Monday, 21 December 2009

Forest of Dean 21st December 2009

It snowed again during the night and this could mean only one thing? My friends would need feeding again!

While I was out there feeding the birds, a sparrow hawk came through, swiftly gliding as if on a blanket of warm air, not a sound, but very powerful.

For a moment I thought it was my fault, for attracting a large number of birds to one location? This is true, as the sparrow hawk will often use regular feeding locations as a source of food, but you have to weigh up the situation!

You feed up to and usually over 100 birds at one time, sometimes one will be taken by a bird of prey! This is unfortunate, but to lose one while helping over 100 to survive the winter has to be worth it?

Below is a video of a snow covered Forest of Dean, from one of our famous viewpoints, New Fancy View! With some birds and pics at the end.

Turn the volume up!


Sunday, 20 December 2009

Snow Birds - 20th December 2009

Woke up to snow this morning, but I knew it would not be around for long so I took a trip up to my favourite spot for photographing birds, near Speech House.
Birds find it harder to locate their natural food when the weather is severe, so by taking some seeds and nuts out with you, you are effectively helping them through the hard times, as well as enticing them closer so you can have a better view!

When you leave, you leave with a feeling that you have helped something to survive the hard times and if you have never felt this, "then I advise you to give it a go" because it is one of the best feelings you can have.
Great Tit



Great Spotted Woodpecker


If you like birds, click and watch the video below of them feeding in


Friday, 18 December 2009

Symonds Yat Rock - Viewpoint (video)

I took a trip down to Symonds Yat Rock viewpoint "early" this morning! It was sooooo cold that a crow froze solid in mid flight and flew straight into my eyeball, breaking his beak off!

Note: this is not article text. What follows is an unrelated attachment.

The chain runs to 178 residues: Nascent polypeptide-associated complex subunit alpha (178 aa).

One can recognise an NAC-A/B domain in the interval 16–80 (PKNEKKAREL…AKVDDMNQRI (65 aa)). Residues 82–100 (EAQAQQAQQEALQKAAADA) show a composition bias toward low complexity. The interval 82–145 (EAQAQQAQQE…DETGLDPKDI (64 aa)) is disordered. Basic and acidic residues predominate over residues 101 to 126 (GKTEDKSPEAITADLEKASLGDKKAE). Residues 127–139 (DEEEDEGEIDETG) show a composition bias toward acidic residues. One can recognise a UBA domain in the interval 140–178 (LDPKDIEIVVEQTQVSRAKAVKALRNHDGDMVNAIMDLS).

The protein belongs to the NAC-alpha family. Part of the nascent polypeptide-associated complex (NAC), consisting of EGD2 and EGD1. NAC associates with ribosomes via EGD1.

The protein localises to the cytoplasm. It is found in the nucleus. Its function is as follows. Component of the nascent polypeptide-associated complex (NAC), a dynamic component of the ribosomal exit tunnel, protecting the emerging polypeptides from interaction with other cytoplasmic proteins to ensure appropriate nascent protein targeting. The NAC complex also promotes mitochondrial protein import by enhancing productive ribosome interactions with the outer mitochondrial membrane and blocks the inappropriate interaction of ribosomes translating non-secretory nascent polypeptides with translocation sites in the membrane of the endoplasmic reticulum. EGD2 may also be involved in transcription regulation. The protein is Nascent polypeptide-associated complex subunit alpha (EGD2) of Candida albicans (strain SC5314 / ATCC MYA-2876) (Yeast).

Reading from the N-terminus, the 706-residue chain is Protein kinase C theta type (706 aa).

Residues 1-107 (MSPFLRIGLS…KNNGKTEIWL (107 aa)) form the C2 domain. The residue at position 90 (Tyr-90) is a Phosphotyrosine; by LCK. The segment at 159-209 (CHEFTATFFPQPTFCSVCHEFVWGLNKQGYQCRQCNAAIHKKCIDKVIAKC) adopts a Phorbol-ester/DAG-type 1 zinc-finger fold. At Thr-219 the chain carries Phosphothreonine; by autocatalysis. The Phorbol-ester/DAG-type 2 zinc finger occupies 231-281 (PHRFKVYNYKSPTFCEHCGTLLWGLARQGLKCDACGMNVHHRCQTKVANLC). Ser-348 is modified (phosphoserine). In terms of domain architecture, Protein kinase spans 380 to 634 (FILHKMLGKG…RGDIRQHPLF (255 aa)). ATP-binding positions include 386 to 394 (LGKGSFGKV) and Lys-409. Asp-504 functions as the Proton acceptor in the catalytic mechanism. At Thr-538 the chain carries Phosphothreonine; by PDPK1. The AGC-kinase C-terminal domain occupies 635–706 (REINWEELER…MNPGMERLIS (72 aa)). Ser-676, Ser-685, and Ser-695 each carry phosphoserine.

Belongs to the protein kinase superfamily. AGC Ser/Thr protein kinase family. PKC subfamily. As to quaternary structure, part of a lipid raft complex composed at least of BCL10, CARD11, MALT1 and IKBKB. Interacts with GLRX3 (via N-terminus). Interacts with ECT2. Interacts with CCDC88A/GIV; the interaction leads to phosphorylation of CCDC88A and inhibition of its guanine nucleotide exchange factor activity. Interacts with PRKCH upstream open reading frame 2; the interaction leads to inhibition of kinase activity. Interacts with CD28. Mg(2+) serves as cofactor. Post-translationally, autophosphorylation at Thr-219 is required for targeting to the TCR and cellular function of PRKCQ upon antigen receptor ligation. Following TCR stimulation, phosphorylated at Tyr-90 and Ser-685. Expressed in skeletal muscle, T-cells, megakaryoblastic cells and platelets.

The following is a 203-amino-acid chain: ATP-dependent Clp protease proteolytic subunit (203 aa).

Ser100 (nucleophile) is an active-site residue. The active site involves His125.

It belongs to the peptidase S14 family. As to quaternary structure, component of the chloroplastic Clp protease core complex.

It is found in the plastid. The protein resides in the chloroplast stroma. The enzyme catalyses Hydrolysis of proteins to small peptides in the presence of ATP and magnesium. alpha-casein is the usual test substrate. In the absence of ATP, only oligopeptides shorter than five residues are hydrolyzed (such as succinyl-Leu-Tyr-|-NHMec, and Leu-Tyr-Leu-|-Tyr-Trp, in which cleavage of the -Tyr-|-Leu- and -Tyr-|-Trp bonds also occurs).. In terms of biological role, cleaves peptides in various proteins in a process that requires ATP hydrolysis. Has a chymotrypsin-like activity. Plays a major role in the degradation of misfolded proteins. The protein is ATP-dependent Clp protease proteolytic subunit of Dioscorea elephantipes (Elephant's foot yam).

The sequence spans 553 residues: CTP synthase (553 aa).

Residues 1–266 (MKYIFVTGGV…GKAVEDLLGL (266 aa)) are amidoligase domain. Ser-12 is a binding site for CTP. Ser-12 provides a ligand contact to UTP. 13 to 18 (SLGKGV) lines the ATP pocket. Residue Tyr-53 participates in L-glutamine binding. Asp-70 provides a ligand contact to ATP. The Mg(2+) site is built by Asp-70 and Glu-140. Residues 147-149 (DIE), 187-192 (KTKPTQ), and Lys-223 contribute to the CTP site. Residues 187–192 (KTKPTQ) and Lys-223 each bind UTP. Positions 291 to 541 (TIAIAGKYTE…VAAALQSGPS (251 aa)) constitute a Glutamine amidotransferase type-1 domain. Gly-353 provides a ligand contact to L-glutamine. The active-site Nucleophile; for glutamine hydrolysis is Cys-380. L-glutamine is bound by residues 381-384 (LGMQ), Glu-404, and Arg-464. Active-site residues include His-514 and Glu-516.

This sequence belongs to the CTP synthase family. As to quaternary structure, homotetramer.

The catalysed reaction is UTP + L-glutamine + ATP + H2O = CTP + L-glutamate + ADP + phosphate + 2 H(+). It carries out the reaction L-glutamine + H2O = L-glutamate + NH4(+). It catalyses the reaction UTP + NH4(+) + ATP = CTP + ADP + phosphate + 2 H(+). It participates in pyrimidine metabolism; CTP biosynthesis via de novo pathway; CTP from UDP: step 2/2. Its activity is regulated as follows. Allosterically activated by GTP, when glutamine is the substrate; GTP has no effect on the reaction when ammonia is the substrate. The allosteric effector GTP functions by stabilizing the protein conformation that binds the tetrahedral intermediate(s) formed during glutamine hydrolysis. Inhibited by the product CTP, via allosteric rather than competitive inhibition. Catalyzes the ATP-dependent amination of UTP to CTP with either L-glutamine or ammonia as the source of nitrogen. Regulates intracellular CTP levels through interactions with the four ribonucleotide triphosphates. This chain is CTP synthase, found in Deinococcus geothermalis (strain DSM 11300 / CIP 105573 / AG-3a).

Honest, here is the pic!

Click pic for larger view.

Anyway, enough of that. Here is a short video I put together from around 10 min of footage.

Turn the volume up!


Tuesday, 15 December 2009

Birds of Prey

Here are a few pics of some Birds of Prey. Three are native and two are non-native to Britain! Do you know which is which?
Pics were taken at the International Centre for Birds of Prey at Newent, Gloucestershire.

White Tailed Sea Eagle.

Great Grey Owl.


Verraux Eagle.

Red Kite.


Monday, 14 December 2009

The Forest and it's Wildlife

Well we are supposed to have some snow this week? If we do I will be hoping to get out and photograph some wildlife!

Here are a couple from earlier this year when we had the bad snow in January. Taken at Speech House.

Robin in the snow

There is quite a lot going on here. They seem to like my seeds?
A female blackbird with male and female chaffinches.
A red kite.

The bluebells in 2009.

Finally, a male mandarin duck


Saturday, 12 December 2009

Birds in the Forest of Dean

A few from Friday 11th December. It was cold, but still good to be out.

What's down this hole, I wonder?

Let me see, I've got a longer neck!

Too late suckers, I already found it!

Mrs. Blackbird.

A Greenfinch.

Tuesday, 8 December 2009

Forest of Dean Visitors Guide 2010